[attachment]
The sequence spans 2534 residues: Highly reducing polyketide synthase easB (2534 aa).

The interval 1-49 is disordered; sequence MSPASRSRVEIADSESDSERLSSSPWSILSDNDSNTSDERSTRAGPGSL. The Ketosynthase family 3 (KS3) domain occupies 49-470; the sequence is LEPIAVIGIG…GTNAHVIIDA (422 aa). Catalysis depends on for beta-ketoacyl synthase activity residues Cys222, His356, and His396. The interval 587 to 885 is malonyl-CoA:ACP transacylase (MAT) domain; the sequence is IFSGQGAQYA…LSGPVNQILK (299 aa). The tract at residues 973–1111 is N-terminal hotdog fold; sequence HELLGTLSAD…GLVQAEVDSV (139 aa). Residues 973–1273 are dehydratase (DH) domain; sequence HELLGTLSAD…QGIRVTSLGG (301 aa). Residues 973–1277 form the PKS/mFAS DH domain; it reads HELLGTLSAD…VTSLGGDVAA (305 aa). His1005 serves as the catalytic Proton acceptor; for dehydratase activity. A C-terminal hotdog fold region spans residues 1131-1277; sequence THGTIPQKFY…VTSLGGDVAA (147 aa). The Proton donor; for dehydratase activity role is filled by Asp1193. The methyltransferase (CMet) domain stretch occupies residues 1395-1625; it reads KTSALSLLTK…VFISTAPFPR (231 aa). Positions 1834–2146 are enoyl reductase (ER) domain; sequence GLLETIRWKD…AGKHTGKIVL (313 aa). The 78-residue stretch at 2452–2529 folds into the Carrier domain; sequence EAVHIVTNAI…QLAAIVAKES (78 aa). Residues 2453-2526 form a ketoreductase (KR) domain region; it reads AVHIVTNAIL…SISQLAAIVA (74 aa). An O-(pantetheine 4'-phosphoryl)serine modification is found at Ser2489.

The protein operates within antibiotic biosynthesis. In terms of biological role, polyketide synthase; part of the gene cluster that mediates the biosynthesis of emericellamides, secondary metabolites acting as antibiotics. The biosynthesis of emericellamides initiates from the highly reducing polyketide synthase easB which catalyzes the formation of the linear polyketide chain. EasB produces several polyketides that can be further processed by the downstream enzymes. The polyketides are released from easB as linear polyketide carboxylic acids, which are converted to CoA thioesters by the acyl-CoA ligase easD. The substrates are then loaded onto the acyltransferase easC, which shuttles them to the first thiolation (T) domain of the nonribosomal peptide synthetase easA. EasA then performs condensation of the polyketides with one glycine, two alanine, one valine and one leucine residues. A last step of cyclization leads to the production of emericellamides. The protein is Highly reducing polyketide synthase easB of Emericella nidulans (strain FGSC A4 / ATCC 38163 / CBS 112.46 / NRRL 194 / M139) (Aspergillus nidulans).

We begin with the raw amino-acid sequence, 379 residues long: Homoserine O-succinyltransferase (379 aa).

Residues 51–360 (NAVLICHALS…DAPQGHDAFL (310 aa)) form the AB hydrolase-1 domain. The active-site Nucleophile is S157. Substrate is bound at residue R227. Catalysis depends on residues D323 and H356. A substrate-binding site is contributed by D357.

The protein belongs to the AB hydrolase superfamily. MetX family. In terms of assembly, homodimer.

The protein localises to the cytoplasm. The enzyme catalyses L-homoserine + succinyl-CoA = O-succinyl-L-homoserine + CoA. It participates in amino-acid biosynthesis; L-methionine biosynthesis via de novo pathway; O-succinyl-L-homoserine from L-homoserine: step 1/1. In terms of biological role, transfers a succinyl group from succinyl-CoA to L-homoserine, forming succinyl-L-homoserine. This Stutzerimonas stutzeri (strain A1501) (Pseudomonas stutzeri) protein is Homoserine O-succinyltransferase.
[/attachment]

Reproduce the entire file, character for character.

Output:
The sequence spans 2534 residues: Highly reducing polyketide synthase easB (2534 aa).

The interval 1-49 is disordered; sequence MSPASRSRVEIADSESDSERLSSSPWSILSDNDSNTSDERSTRAGPGSL. The Ketosynthase family 3 (KS3) domain occupies 49-470; the sequence is LEPIAVIGIG…GTNAHVIIDA (422 aa). Catalysis depends on for beta-ketoacyl synthase activity residues Cys222, His356, and His396. The interval 587 to 885 is malonyl-CoA:ACP transacylase (MAT) domain; the sequence is IFSGQGAQYA…LSGPVNQILK (299 aa). The tract at residues 973–1111 is N-terminal hotdog fold; sequence HELLGTLSAD…GLVQAEVDSV (139 aa). Residues 973–1273 are dehydratase (DH) domain; sequence HELLGTLSAD…QGIRVTSLGG (301 aa). Residues 973–1277 form the PKS/mFAS DH domain; it reads HELLGTLSAD…VTSLGGDVAA (305 aa). His1005 serves as the catalytic Proton acceptor; for dehydratase activity. A C-terminal hotdog fold region spans residues 1131-1277; sequence THGTIPQKFY…VTSLGGDVAA (147 aa). The Proton donor; for dehydratase activity role is filled by Asp1193. The methyltransferase (CMet) domain stretch occupies residues 1395-1625; it reads KTSALSLLTK…VFISTAPFPR (231 aa). Positions 1834–2146 are enoyl reductase (ER) domain; sequence GLLETIRWKD…AGKHTGKIVL (313 aa). The 78-residue stretch at 2452–2529 folds into the Carrier domain; sequence EAVHIVTNAI…QLAAIVAKES (78 aa). Residues 2453-2526 form a ketoreductase (KR) domain region; it reads AVHIVTNAIL…SISQLAAIVA (74 aa). An O-(pantetheine 4'-phosphoryl)serine modification is found at Ser2489.

The protein operates within antibiotic biosynthesis. In terms of biological role, polyketide synthase; part of the gene cluster that mediates the biosynthesis of emericellamides, secondary metabolites acting as antibiotics. The biosynthesis of emericellamides initiates from the highly reducing polyketide synthase easB which catalyzes the formation of the linear polyketide chain. EasB produces several polyketides that can be further processed by the downstream enzymes. The polyketides are released from easB as linear polyketide carboxylic acids, which are converted to CoA thioesters by the acyl-CoA ligase easD. The substrates are then loaded onto the acyltransferase easC, which shuttles them to the first thiolation (T) domain of the nonribosomal peptide synthetase easA. EasA then performs condensation of the polyketides with one glycine, two alanine, one valine and one leucine residues. A last step of cyclization leads to the production of emericellamides. The protein is Highly reducing polyketide synthase easB of Emericella nidulans (strain FGSC A4 / ATCC 38163 / CBS 112.46 / NRRL 194 / M139) (Aspergillus nidulans).

We begin with the raw amino-acid sequence, 379 residues long: Homoserine O-succinyltransferase (379 aa).

Residues 51–360 (NAVLICHALS…DAPQGHDAFL (310 aa)) form the AB hydrolase-1 domain. The active-site Nucleophile is S157. Substrate is bound at residue R227. Catalysis depends on residues D323 and H356. A substrate-binding site is contributed by D357.

The protein belongs to the AB hydrolase superfamily. MetX family. In terms of assembly, homodimer.

The protein localises to the cytoplasm. The enzyme catalyses L-homoserine + succinyl-CoA = O-succinyl-L-homoserine + CoA. It participates in amino-acid biosynthesis; L-methionine biosynthesis via de novo pathway; O-succinyl-L-homoserine from L-homoserine: step 1/1. In terms of biological role, transfers a succinyl group from succinyl-CoA to L-homoserine, forming succinyl-L-homoserine. This Stutzerimonas stutzeri (strain A1501) (Pseudomonas stutzeri) protein is Homoserine O-succinyltransferase.